Thumbnail Image


Publication or External Link






New residential construction is significantly more procyclical in emerging markets than in developed countries, although the correlation between aggregate investment and output is similar across emerging and developed countries. This paper shows that a multi-sector stochastic growth model with a housing production sector can explain this fact. The key feature of the model is that housing demand depends on the cyclical behavior of consumption of tradable goods, which is much more volatile in emerging markets. Therefore, when a positive productivity shock hits the economy, the larger response of consumption of tradable goods implies that it is more attractive for consumers in emerging markets to purchase housing than it is for consumers in developed countries. This paper considers various factors that contribute to the large variability of consumption in emerging markets, and finds that larger trend growth rate shocks in emerging markets than in developed countries are quantitatively important. The reason is that a positive productivity shock signals even higher productivity in the future with large growth rate shocks, so the current consumption response is large and the return to housing investment is high. While qualitatively the model matches the differences in the cyclicality of new residential construction across emerging markets and developed countries, quantitatively the model underestimates this comovement and the volatilities in housing investment in emerging markets.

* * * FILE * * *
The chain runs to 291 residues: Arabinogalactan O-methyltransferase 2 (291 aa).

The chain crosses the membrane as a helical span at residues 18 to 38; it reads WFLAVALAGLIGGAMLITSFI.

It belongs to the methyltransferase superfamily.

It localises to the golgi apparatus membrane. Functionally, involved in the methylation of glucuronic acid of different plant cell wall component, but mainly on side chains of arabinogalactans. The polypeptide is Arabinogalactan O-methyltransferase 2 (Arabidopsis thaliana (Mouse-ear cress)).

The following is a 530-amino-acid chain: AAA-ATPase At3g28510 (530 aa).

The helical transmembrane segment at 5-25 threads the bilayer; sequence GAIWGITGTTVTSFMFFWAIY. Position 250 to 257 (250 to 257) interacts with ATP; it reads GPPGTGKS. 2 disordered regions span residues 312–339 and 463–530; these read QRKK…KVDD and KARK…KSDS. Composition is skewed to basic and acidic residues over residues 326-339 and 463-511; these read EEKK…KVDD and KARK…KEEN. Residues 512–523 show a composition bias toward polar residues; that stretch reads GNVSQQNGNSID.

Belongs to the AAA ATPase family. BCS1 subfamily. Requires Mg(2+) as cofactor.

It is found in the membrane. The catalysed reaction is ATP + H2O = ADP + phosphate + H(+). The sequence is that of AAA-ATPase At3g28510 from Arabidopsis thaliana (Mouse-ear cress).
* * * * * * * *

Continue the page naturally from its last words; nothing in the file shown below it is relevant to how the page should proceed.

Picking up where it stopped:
Furthermore, international interest rate shocks highly correlated with productivity shocks are very important in explaining the large swings in housing investment in emerging markets. Interest rate shocks work through three channels to affect housing investment: the direct mortgage rate' effect, the indirect effect through increasing non-housing consumption and the supply effect due to the working capital constraint. Quantitatively, the direct mortgage rate' effect is the most important channel. When the housing asset acts as collateral to reduce household's financing costs, it provides an empirically important mechanism to amplify and propagate interest rate shocks over the business cycle. The reason is that housing prices and interest rates reinforce with each other to generate more procyclical housing investment and more volatile consumption and output.